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Firm blames DEQ and Flint for lack of corrosion control

Paul Egan, Detroit Free Press Lansing Bureau

LANSING — The Houston engineering firm that was hired to get the Flint water treatment plant ready to treat water from the Flint River so residents could drink it denies responsibility for the disastrous decision not to use corrosion control chemicals in the treatment process.

A spokesman for Lockwood, Andrews & Newman (LAN) said  the decision was made by the City of Flint and the Michigan Department of Environmental Quality.

The lack of a corrosion control program — sometimes known as optimization for lead — is the reason the corrosive Flint River water was able to remove a protective coating and eat into lead pipes, joints and fixtures, sending unsafe levels of the toxic metal into Flint households and poisoning an unknown number of Flint children and other residents.

Experts have said the addition of corrosion control chemicals such as phosphates was a basic requirement under the circumstances and have said they are mystified why those chemicals were not used.

The Free Press reported Tuesday that former Flint public works director Howard Croft said in a Sept. 3 e-mail, obtained under Michigan’s Freedom of Information Act, that “optimization for lead was addressed and discussed with the engineering firm and with the DEQ,” but officials decided to hold off on adding the chemicals because of concerns they would increase bacteria counts in the water.

LAN spokesman Pete Wentz said,  “The  optimization decisions were made by the City of Flint  and the Michigan DEQ, not LAN.”

LAN, which has an office in Flint, “was asked to provide a limited scope of engineering services to address specific components of the existing water treatment plant, not the overall water quality,” Wentz said.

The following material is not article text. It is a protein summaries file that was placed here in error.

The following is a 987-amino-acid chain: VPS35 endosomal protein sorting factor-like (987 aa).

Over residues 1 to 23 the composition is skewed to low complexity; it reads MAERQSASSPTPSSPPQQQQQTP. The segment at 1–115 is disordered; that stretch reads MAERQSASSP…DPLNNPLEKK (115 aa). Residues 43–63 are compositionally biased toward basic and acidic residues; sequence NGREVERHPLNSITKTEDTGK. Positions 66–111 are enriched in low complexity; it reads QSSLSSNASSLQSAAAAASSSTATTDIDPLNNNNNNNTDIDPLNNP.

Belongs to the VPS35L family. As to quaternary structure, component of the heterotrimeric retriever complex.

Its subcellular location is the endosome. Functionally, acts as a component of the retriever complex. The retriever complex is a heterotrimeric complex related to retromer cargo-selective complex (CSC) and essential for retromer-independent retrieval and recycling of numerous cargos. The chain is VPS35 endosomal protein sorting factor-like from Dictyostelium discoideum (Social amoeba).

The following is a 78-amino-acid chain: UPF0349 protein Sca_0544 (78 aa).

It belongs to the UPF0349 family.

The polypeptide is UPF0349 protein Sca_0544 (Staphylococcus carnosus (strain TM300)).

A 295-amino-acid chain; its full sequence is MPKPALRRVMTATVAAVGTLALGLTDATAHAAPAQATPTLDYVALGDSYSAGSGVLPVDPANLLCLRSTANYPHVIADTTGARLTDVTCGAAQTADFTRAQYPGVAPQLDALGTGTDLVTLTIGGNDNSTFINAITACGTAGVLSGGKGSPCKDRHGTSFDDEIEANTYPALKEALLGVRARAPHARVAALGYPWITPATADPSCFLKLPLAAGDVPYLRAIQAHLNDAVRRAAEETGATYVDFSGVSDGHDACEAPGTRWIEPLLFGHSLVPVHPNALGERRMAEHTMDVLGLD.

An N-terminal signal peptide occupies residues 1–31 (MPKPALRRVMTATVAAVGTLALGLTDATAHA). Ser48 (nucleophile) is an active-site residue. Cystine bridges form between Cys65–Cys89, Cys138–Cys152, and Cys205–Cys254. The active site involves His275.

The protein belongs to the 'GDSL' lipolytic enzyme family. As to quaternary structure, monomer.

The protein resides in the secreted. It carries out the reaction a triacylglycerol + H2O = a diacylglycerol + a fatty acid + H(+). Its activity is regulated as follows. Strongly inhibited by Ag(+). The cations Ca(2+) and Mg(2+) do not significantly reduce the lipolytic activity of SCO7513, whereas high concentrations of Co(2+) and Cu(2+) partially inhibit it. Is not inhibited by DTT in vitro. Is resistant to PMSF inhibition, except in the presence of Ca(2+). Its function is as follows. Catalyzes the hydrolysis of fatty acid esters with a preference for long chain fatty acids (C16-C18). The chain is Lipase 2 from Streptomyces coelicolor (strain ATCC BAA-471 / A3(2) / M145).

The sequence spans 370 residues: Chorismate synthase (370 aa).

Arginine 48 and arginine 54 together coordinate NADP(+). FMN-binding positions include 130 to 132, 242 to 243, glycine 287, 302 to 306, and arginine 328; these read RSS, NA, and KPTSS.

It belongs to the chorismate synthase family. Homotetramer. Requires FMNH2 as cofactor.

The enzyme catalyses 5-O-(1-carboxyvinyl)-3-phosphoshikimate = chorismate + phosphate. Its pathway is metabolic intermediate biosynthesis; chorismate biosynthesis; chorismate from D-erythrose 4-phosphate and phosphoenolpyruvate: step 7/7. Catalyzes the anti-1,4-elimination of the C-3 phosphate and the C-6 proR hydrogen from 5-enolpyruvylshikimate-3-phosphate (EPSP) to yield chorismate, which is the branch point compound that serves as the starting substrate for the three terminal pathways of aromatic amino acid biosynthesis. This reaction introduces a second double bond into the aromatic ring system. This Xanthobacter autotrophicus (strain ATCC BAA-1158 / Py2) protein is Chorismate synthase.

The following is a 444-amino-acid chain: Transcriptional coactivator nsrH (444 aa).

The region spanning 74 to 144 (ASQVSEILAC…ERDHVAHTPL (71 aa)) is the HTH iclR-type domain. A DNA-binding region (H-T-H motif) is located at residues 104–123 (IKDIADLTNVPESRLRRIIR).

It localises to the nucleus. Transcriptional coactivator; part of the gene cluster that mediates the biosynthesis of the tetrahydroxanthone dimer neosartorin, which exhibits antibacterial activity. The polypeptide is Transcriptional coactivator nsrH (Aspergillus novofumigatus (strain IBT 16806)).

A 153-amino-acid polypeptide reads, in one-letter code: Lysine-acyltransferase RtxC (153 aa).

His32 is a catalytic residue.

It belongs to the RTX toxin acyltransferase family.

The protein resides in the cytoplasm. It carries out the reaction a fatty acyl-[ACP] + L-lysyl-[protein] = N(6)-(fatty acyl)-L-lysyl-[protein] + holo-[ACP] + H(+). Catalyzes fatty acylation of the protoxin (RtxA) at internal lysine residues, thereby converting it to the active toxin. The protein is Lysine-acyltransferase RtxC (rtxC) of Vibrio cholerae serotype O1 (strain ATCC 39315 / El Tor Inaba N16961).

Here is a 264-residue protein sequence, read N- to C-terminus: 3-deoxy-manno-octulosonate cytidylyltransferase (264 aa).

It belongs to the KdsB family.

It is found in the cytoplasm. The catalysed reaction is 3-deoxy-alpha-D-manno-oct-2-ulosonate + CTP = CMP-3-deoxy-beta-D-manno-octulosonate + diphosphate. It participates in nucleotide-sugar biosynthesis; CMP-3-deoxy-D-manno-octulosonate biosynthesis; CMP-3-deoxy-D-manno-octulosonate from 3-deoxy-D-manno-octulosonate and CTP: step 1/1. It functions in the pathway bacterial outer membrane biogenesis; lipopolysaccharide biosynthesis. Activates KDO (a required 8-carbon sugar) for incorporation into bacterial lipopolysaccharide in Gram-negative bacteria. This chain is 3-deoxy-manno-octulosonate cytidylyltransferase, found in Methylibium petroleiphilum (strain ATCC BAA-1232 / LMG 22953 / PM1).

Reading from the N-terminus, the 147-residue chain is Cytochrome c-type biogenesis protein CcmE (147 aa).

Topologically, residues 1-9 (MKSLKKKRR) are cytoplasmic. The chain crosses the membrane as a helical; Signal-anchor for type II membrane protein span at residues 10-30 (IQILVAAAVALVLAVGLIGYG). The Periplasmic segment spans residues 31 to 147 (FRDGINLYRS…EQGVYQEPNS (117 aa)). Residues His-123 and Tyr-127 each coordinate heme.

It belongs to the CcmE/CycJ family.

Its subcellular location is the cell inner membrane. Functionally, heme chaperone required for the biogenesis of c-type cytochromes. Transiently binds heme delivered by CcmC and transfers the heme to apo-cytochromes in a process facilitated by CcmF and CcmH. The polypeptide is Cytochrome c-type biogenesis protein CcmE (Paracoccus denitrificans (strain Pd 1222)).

“The systems we provided services on are operating without issue, and it is clear that LAN provided these specific services in a responsible and appropriate manner in accordance with industry standards.

“In addition, LAN continues to assist the City of Flint as it addresses the various water issues confronting the city today.”

Wentz did not provide a direct answer when asked whether LAN participated in corrosion control discussions with the city and the DEQ, but said those two parties made the decision.

State and city officials have not been clear about their roles in the decision.

LAN is named as a defendant in a proposed class action  filed over the lead contamination.

The suit, filed in Genesee County Circuit Court by Auburn Hills attorney Mark McAlpine on behalf of a group of Flint residents, accuses LAN of professional negligence, which the company denies.

“We believe that this lawsuit has no merit and will vigorously defend our position in court,” Wentz said.

Contact Paul Egan: 517:372-8660 or pegan@freepress.com. Follow him on Twitter @paulegan4.